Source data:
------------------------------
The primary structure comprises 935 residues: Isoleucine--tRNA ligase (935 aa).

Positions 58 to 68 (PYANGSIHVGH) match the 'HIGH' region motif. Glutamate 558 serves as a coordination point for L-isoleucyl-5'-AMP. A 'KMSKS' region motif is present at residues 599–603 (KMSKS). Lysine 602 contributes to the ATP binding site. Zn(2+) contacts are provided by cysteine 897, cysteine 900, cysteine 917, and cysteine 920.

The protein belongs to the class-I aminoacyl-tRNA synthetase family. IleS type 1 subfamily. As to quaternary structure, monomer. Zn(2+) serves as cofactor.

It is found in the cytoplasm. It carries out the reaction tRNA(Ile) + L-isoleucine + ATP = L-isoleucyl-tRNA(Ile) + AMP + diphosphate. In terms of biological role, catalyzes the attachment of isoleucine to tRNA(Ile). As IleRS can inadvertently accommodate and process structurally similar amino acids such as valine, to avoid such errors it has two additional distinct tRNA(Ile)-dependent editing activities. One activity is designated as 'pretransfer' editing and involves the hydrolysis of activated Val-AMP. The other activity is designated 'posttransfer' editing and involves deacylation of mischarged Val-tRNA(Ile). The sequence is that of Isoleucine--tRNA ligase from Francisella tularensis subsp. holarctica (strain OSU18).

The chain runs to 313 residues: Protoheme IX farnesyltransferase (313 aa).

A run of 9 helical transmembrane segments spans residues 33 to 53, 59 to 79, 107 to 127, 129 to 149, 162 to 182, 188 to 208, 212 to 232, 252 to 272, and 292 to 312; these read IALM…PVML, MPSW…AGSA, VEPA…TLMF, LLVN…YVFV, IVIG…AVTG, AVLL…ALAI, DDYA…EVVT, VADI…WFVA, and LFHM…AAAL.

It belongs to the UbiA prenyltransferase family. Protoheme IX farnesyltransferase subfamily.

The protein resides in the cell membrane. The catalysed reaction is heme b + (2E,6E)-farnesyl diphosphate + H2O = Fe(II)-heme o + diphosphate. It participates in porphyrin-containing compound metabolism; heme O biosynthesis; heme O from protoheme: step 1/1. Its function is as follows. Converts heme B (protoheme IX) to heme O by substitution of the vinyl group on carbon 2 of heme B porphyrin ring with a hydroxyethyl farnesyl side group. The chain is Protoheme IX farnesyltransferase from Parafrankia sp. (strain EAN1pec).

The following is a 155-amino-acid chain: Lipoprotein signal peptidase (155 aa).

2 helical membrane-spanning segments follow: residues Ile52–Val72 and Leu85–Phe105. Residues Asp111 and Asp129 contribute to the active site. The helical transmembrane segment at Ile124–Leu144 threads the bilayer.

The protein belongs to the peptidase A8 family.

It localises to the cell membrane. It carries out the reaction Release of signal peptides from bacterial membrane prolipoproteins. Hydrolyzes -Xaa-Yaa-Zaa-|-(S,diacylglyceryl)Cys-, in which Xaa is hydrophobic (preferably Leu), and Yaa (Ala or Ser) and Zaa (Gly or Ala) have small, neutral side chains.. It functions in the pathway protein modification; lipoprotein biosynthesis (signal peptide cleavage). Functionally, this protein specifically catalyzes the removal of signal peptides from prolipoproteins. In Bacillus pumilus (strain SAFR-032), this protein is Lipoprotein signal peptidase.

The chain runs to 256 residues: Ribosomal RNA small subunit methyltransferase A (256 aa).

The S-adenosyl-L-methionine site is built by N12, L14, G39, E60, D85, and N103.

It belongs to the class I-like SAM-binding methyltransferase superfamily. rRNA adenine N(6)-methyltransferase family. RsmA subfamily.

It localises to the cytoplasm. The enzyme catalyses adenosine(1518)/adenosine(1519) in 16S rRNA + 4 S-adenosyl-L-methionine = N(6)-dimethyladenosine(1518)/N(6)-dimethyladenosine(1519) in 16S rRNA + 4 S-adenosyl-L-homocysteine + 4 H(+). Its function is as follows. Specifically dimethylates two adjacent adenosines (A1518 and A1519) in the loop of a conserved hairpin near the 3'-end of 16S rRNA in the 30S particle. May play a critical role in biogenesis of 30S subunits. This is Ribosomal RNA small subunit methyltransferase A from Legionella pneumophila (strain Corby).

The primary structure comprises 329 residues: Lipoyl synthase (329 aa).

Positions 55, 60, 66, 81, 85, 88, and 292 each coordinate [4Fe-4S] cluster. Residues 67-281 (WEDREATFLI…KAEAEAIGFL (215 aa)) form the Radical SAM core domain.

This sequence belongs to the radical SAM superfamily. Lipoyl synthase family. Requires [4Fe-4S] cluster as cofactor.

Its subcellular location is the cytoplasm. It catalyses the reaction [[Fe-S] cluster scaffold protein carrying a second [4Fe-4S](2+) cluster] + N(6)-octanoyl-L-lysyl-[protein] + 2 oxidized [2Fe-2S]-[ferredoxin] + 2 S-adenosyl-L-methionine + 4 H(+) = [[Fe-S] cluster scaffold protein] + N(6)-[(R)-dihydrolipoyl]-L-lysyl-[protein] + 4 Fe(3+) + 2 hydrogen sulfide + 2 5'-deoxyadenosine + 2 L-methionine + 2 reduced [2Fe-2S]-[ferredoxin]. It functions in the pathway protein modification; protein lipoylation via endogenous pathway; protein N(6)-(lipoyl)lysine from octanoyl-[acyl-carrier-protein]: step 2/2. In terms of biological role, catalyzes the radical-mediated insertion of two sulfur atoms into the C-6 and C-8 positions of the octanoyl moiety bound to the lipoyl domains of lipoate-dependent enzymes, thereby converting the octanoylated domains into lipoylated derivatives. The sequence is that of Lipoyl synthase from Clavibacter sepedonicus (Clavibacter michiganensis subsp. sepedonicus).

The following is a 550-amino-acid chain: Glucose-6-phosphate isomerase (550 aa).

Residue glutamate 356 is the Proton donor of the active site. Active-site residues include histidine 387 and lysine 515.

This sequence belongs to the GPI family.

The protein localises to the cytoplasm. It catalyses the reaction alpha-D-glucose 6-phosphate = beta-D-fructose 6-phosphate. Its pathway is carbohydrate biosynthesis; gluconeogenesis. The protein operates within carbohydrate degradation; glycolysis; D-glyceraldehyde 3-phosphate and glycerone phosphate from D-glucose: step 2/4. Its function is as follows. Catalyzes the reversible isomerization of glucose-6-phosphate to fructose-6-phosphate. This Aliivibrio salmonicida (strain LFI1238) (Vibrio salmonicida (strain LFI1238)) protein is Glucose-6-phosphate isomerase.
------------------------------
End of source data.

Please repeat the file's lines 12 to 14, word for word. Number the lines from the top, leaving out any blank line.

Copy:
It localises to the cell membrane. It carries out the reaction Release of signal peptides from bacterial membrane prolipoproteins. Hydrolyzes -Xaa-Yaa-Zaa-|-(S,diacylglyceryl)Cys-, in which Xaa is hydrophobic (preferably Leu), and Yaa (Ala or Ser) and Zaa (Gly or Ala) have small, neutral side chains.. It functions in the pathway protein modification; lipoprotein biosynthesis (signal peptide cleavage). Functionally, this protein specifically catalyzes the removal of signal peptides from prolipoproteins. In Bacillus pumilus (strain SAFR-032), this protein is Lipoprotein signal peptidase.

The chain runs to 256 residues: Ribosomal RNA small subunit methyltransferase A (256 aa).

The S-adenosyl-L-methionine site is built by N12, L14, G39, E60, D85, and N103.